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Blue-Eyed Black Lemurs Arrive at the Akron Zoo

Friday, January 10, 2020 12:00:00 PM Categories: Animal News

Meet Murphy and McKinnon, the sweetest new siblings at the Akron Zoo

January 10, 2020

By Erica Rymer, Events and Marketing Coordinator


Since 1953, the Akron Zoo has connected your life with wildlife by introducing you to animal species from around the world. Because of this, we are always overjoyed when a new species joins the Akron Zoo family, especially when that species is of high priority to the Association of Zoos and Aquariums (AZA). 

Lemur Sibling Cuddles

At the end of 2019, the Akron Zoo became home to two blue-eyed black lemurs, Murphy and McKinnon. These lemurs are a priority species for the AZA because the population in their natural habitat and in human care are both critically low. The species, which is estimated to contain fewer than 1,000 individuals, is severely threatened by hunting, trapping and deforestation. They are even at risk in their protected habitat, Sahamalaza National Park, Madagascar, thanks to wildfires and other natural threats. 

Efforts to breed this species in human care began in the mid-1990s, when four native born animals were brought to the Duke Lemur Center in North Carolina. Since then, the population in human care has slowly grown under the guidance of the Prosimian Taxon Advisory Group (TAG), a group of zoo staff invested in the healthy management of the prosimian population in human care. Today there are only 31 individuals in AZA facilities around the world. Their Species Survival Plan (SSP) is “Red,” making them the highest priority for population diversification and growth. This is why our participation in the conservation of this species is essential.


“This species brings a TON to our zoo,” says keeper Liz Wilfong. “Because our zoo is now one of only ten AZA accredited zoos to house blue-eyed black lemurs, we have the unique opportunity to educate people about how important the species is. They bring a greater diversity to our zoo, and they are interacting well with our ring-tailed lemurs, who they are sharing a habitat with.”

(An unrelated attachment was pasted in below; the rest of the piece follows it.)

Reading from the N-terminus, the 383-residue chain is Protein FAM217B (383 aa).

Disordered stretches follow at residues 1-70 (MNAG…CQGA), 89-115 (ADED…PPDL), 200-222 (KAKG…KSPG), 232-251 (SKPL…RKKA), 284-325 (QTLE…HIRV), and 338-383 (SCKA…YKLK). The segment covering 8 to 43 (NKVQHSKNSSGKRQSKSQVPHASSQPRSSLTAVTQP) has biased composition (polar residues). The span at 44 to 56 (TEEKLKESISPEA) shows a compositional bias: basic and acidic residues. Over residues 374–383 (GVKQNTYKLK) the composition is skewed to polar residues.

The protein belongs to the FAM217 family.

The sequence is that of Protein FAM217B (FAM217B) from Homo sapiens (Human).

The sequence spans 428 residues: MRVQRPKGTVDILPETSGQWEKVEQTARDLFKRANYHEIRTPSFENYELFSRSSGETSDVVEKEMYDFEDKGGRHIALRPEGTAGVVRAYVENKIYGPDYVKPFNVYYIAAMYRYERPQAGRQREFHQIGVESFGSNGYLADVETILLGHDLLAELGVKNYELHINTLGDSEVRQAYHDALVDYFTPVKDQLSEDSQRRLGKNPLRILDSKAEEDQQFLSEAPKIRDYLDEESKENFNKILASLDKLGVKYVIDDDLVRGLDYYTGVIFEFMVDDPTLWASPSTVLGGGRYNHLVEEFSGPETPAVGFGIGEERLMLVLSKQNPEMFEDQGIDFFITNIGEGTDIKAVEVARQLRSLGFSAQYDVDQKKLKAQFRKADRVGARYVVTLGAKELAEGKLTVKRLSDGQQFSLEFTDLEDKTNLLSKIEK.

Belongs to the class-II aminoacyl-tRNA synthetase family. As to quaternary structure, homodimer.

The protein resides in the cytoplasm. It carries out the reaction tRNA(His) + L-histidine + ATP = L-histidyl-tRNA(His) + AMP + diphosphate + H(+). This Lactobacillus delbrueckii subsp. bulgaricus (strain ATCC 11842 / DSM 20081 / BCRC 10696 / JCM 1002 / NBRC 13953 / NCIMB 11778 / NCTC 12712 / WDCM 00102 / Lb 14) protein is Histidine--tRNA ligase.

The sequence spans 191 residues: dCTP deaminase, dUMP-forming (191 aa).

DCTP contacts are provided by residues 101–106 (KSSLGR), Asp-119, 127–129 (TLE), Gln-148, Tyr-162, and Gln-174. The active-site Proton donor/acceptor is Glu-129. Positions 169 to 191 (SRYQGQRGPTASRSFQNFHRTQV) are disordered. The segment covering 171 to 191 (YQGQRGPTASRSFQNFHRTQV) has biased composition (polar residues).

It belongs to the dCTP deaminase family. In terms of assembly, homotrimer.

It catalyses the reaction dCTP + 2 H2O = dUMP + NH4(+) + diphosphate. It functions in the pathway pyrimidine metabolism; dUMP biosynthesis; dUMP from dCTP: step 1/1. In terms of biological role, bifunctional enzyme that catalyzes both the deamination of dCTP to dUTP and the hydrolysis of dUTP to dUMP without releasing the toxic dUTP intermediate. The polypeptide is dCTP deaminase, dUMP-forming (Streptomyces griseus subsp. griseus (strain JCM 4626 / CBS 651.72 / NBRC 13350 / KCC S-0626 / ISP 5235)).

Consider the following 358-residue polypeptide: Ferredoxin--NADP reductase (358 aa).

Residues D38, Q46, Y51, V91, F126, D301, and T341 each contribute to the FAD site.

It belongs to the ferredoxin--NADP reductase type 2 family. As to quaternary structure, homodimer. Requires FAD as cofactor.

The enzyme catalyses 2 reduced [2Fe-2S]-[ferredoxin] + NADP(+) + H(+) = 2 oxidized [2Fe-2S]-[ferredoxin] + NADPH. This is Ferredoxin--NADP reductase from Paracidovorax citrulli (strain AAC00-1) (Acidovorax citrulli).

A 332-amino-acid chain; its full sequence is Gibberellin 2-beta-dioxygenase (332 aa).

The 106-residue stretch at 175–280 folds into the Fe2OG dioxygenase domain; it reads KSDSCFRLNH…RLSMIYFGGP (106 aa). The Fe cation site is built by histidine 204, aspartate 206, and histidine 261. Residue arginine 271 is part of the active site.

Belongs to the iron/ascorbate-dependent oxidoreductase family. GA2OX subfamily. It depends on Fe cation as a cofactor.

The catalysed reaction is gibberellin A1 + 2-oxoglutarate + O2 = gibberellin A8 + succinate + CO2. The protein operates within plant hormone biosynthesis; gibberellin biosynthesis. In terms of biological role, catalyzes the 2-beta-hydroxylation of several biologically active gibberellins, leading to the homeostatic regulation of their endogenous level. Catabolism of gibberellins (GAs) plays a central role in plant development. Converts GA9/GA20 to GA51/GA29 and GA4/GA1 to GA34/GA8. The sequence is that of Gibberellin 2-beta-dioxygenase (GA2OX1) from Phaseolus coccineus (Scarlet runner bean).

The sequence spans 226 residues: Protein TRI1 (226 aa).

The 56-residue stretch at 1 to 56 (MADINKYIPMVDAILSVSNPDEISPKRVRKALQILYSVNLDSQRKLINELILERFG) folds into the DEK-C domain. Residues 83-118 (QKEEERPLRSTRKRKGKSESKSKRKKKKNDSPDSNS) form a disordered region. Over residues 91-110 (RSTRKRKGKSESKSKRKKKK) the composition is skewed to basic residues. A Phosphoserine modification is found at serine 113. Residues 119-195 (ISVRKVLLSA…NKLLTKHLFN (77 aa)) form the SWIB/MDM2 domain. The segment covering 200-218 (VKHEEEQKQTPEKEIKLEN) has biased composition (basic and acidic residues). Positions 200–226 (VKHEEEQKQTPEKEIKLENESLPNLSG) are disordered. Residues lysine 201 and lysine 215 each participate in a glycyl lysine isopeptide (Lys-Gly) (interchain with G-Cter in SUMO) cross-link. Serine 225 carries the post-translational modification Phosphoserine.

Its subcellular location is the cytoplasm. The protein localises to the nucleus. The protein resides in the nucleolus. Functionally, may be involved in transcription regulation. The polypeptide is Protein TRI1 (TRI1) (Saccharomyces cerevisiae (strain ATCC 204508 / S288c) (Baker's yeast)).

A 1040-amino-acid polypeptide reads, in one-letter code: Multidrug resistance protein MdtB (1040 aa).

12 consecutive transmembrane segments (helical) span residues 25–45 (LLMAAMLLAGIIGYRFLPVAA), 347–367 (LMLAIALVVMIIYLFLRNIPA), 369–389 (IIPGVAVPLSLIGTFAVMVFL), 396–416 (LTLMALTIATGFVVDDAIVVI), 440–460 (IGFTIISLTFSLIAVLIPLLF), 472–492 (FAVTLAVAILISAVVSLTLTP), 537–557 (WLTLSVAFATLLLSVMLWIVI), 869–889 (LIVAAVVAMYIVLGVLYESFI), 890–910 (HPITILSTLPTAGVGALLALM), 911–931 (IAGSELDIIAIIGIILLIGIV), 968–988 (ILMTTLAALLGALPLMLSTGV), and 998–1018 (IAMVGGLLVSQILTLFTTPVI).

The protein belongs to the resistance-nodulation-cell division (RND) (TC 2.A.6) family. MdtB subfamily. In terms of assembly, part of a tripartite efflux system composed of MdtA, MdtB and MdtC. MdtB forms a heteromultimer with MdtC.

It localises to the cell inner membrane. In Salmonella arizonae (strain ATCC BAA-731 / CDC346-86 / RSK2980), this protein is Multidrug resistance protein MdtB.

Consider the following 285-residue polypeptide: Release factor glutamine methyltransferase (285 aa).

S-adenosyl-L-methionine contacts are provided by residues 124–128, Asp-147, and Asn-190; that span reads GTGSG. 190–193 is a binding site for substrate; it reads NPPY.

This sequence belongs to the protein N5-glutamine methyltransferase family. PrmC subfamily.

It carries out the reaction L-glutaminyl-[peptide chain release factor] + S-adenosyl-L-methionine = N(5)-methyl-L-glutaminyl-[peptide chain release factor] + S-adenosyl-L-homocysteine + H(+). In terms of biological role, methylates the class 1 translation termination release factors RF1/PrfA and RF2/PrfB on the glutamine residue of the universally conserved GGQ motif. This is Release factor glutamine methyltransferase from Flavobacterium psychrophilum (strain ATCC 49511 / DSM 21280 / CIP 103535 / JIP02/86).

The new arrivals, Murphy and McKinnon, are siblings, so they will not be a breeding pair. However, by adding this species to the Akron Zoo family, we have helped to create much needed space at other zoos participating in the SSP.

Murphy, our male, is 3 years old and his sister, McKinnon, is 2 years old. They are easy to tell apart since blue-eyed black lemurs are sexually dichromatic, meaning the color of females and males are vastly different. Females vary in shade from reddish-brown to gray, while males of the species are all black. They have long tails which they carry high in the air as they move and jump, and guests will often see them playing and leaping through their habitat. 


“Both Murphy and McKinnon are curious and energetic,” says Wilfong. “They are into pretty much any enrichment the keepers give them. They enjoy foraging through items for fruits, and they really enjoy little bits of sweets like honey. Murphy is really into mirrors and will scent mark on them, when he finds them. He is also a bit more outgoing than McKinnon, though Mckinnon was more curious about meeting Gidro and Nathan, our ring-tailed lemurs.”

Murphy and McKinnon can be found in the Akron Zoo’s Madagascar building daily, along with our ring-tailed lemurs and red ruffed lemurs. Be sure to visit them on your next trip and welcome them to the Akron Zoo family! As always, a portion of the proceeds from your visit helps us support local and global conservation, and helps us make a difference in the lives of endangered species, like the blue-eyed black lemur!